Reference Build

For NVIDIA AI Enterprise, a cluster of NVIDIA-Certified Systems with a minimum of four nodes is recommended. This cluster size is the minimum viable size since it offers a balanced approach with NVIDIA GPUs and NVIDIA ConnectX-6 networking for various workloads. The cluster can also be expanded with additional nodes as needed.

The following sections outline an example deployment and the specifications used for each of the four nodes within the cluster. Overall, each node has identical hardware and software specifications.

Note

For guidance on specific hardware recommendations, such as rack configurations, sizing for power, networking, and storage for your deployment, please refer to the NVIDIA-Certified Sizing Guide.

An NVIDIA-Certified System contains powerful NVIDIA GPUs and networking, which offers maximum performance per node. By adding high-performance NVIDIA Mellanox Networking, performance gains can be achieved when executing multi-node AI Enterprise workloads. The following table describes the hardware configuration for each of the nodes within the cluster.

EGX Node Configuration

Server Model

2U NVIDIA-Certified System

CPU

Dual Intel® Xeon® Gold 6240R 2.4G, 24C/48T

RAM

12 x 64GB RDIMM, 3200MT/s, Dual Rank

Storage

1 x 446GB SSD SATA Mix Use 6Gbps

Storage

1 x 6TB Enterprise NVMe

Network

Onboard networking

Power

Dual, Hot-plug, Redundant Power Supply (1+1), 1600W

Network

1 x NVIDIA® Mellanox® ConnectX®-6 Dx 100G

GPU

1 x NVIDIA A100 for PCIe

Note

The NVIDIA GPU and the NVIDIA Mellanox NIC are deployed in each node, ensuring that they are on the same NUMA Domain and PCIe Root Complex. For more information on this configuration, please see the Multi-Node Training Deployment Guide.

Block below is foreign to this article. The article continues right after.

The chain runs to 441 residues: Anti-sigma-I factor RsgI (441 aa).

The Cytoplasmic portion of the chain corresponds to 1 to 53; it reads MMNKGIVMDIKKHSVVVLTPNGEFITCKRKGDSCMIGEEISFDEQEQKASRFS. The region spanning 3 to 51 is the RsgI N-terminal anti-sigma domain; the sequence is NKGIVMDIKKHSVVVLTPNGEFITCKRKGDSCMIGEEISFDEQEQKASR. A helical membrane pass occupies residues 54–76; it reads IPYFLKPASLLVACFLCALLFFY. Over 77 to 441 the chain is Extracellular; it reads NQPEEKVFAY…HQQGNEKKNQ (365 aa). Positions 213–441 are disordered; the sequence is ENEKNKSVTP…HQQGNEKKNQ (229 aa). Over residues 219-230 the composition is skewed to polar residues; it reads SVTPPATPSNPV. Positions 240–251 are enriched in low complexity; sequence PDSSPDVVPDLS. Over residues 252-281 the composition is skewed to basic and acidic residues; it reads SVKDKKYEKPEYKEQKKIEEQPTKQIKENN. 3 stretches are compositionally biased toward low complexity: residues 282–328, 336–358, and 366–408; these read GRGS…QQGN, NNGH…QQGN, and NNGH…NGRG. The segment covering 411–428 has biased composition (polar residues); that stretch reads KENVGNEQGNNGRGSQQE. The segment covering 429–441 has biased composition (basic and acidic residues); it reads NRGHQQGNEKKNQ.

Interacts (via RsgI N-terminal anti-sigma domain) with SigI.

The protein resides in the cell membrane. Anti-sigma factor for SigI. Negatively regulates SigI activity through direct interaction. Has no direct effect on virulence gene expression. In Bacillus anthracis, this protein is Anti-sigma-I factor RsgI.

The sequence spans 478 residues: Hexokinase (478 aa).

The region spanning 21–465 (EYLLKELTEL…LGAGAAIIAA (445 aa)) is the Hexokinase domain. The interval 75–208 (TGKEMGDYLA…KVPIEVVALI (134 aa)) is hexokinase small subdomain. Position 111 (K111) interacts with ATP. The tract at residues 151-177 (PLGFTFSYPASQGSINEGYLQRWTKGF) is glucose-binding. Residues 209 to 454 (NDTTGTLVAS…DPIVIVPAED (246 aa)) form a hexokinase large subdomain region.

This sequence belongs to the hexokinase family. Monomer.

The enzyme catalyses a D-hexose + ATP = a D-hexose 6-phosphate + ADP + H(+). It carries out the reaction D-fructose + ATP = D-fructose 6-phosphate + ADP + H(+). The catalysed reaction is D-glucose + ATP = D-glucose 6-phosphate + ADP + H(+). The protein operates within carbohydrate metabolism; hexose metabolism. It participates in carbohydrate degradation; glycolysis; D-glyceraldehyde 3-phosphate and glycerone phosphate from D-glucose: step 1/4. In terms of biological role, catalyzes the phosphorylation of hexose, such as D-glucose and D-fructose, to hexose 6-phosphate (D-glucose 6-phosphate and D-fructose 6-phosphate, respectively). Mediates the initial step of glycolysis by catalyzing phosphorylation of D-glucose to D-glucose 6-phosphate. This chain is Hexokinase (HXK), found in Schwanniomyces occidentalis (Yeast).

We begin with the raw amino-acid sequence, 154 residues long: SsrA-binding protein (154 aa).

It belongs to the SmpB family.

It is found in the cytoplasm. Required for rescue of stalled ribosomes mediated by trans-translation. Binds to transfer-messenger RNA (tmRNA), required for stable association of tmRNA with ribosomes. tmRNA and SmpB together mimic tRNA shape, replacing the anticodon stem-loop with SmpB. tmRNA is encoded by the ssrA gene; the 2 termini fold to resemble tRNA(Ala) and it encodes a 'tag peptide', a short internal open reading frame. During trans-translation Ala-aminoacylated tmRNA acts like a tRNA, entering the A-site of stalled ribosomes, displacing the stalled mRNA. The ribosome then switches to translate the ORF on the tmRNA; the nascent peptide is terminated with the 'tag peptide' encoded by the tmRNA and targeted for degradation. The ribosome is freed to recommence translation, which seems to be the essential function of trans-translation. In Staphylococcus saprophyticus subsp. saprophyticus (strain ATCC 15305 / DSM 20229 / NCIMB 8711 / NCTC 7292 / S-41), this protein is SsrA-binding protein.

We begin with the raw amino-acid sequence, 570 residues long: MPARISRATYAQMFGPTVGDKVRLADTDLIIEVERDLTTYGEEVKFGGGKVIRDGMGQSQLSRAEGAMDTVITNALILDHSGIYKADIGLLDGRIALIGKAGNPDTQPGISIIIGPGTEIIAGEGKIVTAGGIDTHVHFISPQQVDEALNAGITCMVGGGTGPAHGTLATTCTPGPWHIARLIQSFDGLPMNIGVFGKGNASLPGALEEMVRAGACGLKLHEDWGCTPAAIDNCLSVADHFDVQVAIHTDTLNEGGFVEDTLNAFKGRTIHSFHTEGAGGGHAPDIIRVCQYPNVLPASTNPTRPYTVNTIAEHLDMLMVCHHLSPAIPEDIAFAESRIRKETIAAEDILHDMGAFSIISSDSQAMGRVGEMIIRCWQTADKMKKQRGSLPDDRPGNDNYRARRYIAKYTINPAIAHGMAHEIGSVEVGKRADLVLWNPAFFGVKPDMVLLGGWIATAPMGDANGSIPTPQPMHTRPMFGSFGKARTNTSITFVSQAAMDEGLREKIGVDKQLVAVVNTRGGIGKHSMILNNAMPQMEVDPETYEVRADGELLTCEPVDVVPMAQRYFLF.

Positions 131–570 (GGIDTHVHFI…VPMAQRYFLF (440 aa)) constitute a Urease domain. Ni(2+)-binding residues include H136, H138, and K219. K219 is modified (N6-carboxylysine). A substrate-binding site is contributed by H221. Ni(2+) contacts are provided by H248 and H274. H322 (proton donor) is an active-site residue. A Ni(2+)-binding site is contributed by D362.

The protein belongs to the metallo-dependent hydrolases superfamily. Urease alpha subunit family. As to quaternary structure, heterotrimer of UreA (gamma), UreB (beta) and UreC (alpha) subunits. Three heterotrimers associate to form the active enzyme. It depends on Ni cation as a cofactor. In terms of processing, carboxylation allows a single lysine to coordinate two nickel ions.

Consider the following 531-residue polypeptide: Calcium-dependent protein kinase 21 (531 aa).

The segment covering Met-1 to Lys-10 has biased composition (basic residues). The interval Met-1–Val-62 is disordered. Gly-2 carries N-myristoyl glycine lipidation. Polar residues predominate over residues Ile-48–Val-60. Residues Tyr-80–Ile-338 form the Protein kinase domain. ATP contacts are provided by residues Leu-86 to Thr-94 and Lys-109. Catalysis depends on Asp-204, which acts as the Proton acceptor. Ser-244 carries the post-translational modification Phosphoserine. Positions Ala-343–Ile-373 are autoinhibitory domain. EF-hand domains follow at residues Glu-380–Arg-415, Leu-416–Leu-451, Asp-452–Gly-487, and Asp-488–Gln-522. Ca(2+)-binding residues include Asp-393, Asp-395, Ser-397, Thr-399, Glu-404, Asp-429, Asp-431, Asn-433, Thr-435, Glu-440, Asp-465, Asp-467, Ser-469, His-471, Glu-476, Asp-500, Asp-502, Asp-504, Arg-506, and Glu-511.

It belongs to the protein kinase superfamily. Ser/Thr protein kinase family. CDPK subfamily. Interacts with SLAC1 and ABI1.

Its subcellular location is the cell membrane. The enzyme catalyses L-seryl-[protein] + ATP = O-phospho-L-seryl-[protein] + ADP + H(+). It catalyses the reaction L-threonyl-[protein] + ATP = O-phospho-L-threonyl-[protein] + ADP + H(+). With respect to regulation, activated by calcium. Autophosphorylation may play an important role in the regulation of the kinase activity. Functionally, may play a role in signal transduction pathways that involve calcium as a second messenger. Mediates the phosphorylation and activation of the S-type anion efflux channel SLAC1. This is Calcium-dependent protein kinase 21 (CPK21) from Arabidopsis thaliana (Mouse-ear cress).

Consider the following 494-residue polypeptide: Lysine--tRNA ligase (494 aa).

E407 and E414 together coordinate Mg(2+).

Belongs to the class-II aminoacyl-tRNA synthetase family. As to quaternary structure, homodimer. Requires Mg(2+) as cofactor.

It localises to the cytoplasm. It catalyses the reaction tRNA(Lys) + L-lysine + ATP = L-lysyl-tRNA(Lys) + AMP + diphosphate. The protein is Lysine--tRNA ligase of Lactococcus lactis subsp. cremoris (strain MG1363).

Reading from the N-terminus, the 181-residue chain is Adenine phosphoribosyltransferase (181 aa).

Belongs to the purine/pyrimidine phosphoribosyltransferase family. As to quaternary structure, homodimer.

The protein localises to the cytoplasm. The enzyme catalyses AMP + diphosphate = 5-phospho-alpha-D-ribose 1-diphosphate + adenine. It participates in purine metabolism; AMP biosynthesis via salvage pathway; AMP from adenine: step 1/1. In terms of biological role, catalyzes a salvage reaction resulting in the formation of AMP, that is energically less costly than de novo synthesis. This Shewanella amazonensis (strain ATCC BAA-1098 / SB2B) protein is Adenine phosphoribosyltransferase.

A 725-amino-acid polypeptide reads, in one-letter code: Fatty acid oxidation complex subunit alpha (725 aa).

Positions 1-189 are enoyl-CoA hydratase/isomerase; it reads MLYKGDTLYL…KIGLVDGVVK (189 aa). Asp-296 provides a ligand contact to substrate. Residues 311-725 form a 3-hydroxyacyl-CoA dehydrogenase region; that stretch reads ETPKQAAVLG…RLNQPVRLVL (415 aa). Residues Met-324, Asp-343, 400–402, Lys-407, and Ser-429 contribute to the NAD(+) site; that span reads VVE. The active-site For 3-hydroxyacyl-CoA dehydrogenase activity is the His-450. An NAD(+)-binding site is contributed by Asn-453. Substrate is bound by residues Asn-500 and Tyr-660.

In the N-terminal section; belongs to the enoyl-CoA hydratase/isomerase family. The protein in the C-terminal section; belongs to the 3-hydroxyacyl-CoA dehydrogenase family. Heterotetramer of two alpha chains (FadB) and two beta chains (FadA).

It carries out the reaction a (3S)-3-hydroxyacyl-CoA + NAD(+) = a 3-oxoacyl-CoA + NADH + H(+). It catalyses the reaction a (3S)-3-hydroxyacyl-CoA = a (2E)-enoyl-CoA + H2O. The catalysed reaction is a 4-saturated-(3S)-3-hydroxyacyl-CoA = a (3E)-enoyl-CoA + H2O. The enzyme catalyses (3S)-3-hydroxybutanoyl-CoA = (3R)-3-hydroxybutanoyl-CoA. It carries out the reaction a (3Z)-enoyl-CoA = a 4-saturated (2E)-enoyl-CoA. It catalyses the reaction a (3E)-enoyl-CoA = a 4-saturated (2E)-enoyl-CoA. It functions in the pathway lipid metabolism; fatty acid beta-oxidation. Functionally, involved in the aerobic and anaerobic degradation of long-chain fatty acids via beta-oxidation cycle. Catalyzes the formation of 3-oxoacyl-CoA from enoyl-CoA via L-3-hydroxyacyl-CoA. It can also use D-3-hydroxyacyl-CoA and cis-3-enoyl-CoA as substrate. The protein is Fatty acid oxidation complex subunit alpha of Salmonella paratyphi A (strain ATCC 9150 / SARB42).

The figure below illustrates the network topology used for the cluster. As shown, there are two network switches. The Management switch hosts all mgmt and VM traffic and is the infrastructure Top of Rack switch. The gpu-leaf-01 is the high-performance 100G NVIDIA Mellanox Networking switch and provides more throughput between the nodes resulting in performance gains when executing multi-node AI workloads.

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Each VM has dual network connections. One network connection is used for management access via the vSwitch. The second network connection is for the Workload Network via PCI passthrough of the NVIDIA ConnectX-6-Dx. The following graphic illustrates the VM Network Configuration.

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The following table describes the network hardware configuration further:

Network Hardware Configuration

Workload Switch (gpu-leaf01)

ManagementSwitch (mgmt-leaf01)

vSwitch0

Make/Model

NVIDIA MSN3700-CS2F

Generic Vendor

VMware

Switch OS

Cumulus Linux 4.4

N/A

Standard

Port Speed

100G

10G

N/A

Port MTU

9216

1500

1500

Port Mode

Access

Access

ManagementN Network - Access

Port VLAN

111

805

805

Remote Direct Memory Access (RDMA) With Address Translation Services (ATS)

Deep Learning training workflows can benefit from RDMA with ATS for executing high-performance multi-node training. RDMA allows direct memory access from the memory of one computer to the memory of another computer without involving the operating system or CPU. NVIDIA ConnectX network adapters are certified for RDMA on VMware vSphere.

The switch and NICs are configured to support RDMA over Converged Ethernet (RoCE) in this deployment.

Note

Please refer to Reference Architecture appendix for more details.

The following table provides an overview of the ESXi configuration:

ESXi Configuration

Version

7.0 U2 (VMware ESXi, 7.0.2, 17538105)

vGPU Host Driver

13.0

Device Configuration

NVIDIA NICs passthrough, A100s vGPU

ATS

Enabled

ESXi 7.0.2 was installed on each of the 4 nodes within our cluster. The NVIDIA vGPU software was then installed on each of the nodes. Using vCenter, a cluster was created and the 4 nodes were added to the cluster. ATS was enabled on all 4 servers and then a local datastore was created on each of the NVMe drives for each node.

Note

Many data scientists are looking to scale compute resources to reduce the time it takes to complete the training of a neural network and produce results in real-time. Taking a multi-node approach brings scientists closer to achieving a breakthrough as they can more rapidly experiment with different neural networks and algorithms. To maximize the throughput, the workload topology for our cluster took the multi-node for Deep Learning Training workloads, which uses one VM per node, with each VM assigned a full GPU using the A100-40C vGPU profile.